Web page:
Front Matter Early Times The Druids The Britons Caesar in Britain Queen Boadicea The Great Walls The Great Irish Saint The Anglo-Saxons Brave King Arthur The Laws of the Saxons The Story of St Augustine Three Great Men The Danish Pirates King Alfred and the Cakes Alfred conquers the Danes A King's Narrow Escape The King and the Outlaw The Monasteries An Unlucky Couple St Dunstan King Canute and the Waves A Saxon Nobleman Lady Godiva's Ride The Battle of Hastings The Conquest Lords and Vassals Death of William The Brothers' Quarrels Arms and Armour The "White Ship" Matilda's Narrow Escapes Story of Fair Rosamond Thomas a Becket Murder of Thomas a Becket Richard's Adventures Richard and the Saracens The Faithful Minstrel Death of Richard The Murder of Arthur The Great Charter The Rule of Henry III A Race Persecution of the Jews The Conquest of Wales A Quarrel with France The Coronation Stone The Insolent Favourite Bruce and the Spider Death of Edward II The Murderers punished The Battle of Crecy The Siege of Calais The Age of Chivalry The Battle of Poitiers The Peasants' Revolt Richard's Presence of Mind A Tiny Queen Henry's Troubles Madcap Harry A Glorious Reign The Maid of Orleans The War of the Roses The Queen and the Brigand The Triumph of the Yorks The Princes in the Tower Richard's Punishment Two Pretenders A Grasping King Field of the Cloth of Gold The New Opinions Death of Wolsey Henry's Wives The King and the Painter A Boy King Lady Jane Grey The Death of Cranmer A Clever Queen Elizabeth's Lovers Mary, Queen of Scots Captivity of Mary Stuart Wreck of the Spanish Armada The Elizabethan Age Death of Elizabeth A Scotch King The Gunpowder Plot Sir Walter Raleigh King and Parliament Cavaliers and Roundheads "Remember" The Royal Oak The Commonwealth The Restoration Plague and Fire The Merry Monarch James driven out of England A Terrible Massacre William's Wars The Duke of Marlborough The Taking of Gibraltar The South Sea Bubble Bonny Prince Charlie Black Hole of Calcutta Loss of the Colonies The Battle of the Nile Nelson's Last Signal The Battle of Waterloo First Gentleman of Europe Childhood of Queen Victoria The Queen's Marriage Wars in Victoria's Reign The Jubilee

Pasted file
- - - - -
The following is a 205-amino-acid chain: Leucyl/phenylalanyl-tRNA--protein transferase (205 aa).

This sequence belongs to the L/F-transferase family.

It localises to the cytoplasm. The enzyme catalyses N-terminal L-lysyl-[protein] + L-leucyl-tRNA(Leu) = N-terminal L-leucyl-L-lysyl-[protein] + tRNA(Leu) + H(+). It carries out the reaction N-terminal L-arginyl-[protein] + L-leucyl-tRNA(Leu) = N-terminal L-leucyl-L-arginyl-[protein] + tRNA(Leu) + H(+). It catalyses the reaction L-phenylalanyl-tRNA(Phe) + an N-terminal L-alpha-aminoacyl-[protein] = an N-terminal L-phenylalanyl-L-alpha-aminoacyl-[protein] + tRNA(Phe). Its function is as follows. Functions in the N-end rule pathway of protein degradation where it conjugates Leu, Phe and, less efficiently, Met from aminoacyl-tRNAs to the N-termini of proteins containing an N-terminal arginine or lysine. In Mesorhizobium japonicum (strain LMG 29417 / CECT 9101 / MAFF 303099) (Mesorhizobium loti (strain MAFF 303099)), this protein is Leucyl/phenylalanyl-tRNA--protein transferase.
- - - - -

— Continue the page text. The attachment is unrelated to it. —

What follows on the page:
Story of the English - Helene Guerber

Bruce and the Spider

You remember, do you not, how Edward I. defeated

Robert Bruce? Although this brave man had been driven out of Scotland, he was not ready to give up. Several times he tried to win back his kingdom, and several times he failed. An interesting story is told of how he gained the courage to persevere so patiently.

He was lying in a poor thatch-roofed cottage one day, wondering whether he had not better cease all efforts. Suddenly his eye rested upon a spider which was weaving its web. It climbed away up to the roof, but before it could fasten its thread there, it lost its hold and fell to the ground. A moment later, he saw the spider climb up and try again. Nine times the insect fell; but at the tenth attempt the thread was fastened and the web woven.

Bruce, who had watched the nine failures, gladly saw the patient spider succeed, and declared that the little creature had taught him a good lesson, and that he too would persist, in spite of repeated disappointments, until he should triumph at last. So, instead of giving up, Bruce tried again, and soon found that his luck had turned.

He and his faithful followers took one castle after another, and every day their little force increased, until they could boast of an army. Some of the strongholds garrisoned by the English were taken by force, and others by strategy.

For instance, when the Scotch were very anxious to secure Linlithgow, they hid some of their men under a load of hay, and bade a farmer drive the cart for them. The castle gates were readily opened to admit the load of hay with its farmer driver. But the peasant pretended to be awkward, and turned the cart in such a way that the gates could not be closed. At that moment the hidden men sprang out, sword in hand; and as they were soon joined by their companions, who were hiding near there, they boldly attacked the garrison and took the castle.